But John has another vision, of the Church in eternity. A Church that is beyond numbering, the people of God from every tribe and language and people and nation. Now they are not gathered around a sign of God’s Presence among them, but around the throne of God itself, the throne of the Lamb. There is no temple in that City because God and the Lamb are its temple. This is the vision of glory, of the saints of God gathered in white, with the palm branches of victory in their hands. They sing, “Salvation belongs to our God and to the Lamb forever.” One of the elders asks John, “Who are these and from where have they come?” He says, “My lord, you know.” “These are the ones who are currently coming out of the great tribulation. They have washed their robes and made them white in the blood of the Lamb.” They are gathering and gathering and gathering, until the number is full, and the eternal feast begins. These are the same as the souls under the altar, crying out, “How long, O Lord?” Now their wait is over and everything is made right. God is in their midst, and the Lamb shepherds them and leads them to springs of living water.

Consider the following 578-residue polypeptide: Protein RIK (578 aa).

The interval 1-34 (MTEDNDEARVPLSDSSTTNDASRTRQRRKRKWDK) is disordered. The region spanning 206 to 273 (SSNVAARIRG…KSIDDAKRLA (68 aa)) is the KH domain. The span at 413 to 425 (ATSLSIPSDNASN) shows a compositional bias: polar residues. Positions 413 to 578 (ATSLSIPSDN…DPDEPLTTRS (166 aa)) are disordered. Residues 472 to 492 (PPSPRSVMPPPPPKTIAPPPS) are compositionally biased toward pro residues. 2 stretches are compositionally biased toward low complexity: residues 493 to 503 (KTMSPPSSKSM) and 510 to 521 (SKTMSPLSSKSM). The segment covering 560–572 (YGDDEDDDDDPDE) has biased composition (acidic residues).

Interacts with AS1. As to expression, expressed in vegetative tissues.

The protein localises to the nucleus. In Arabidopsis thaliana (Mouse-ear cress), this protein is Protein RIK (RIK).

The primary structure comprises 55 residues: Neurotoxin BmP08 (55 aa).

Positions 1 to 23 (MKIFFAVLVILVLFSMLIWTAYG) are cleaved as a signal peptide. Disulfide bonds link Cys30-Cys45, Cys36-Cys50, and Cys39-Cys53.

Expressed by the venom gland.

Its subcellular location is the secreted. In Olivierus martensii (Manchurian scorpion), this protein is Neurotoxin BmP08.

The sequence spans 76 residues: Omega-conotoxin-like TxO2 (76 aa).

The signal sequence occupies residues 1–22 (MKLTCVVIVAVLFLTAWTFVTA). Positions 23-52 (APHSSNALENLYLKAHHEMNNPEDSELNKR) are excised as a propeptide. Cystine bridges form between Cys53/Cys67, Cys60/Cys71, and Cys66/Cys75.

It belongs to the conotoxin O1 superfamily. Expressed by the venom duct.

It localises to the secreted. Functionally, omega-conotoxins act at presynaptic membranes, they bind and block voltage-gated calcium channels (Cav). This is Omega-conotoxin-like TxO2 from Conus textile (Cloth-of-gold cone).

We have both these visions, side by side. The Church Militant on earth, in battle against the world, the devil, and our own flesh. And we have the Church Triumphant in eternity, with no more struggle, no more strife, no more grief, no more tears. These are the two realities of the Church: one we know well and see at all times; the other we have only by faith and by the encouragement of a vision such as John’s. All Saints’ Day is a micro-vision; it is these two visions in miniature today and every Lord’s Day. Because we see the Church militant. We see the chaos of living life in these bodies of sin, in this world of sin, filled with sinners. We feel it within and around us. We see how the Church is by schism rent asunder and by heresies distressed. We have many a conflict, many a doubt; fightings and fears within, without. We see the effects of those four horsemen. And we cry out with the souls of those saints who have gone ahead of us, “How long, O Lord, until you make everything right again?”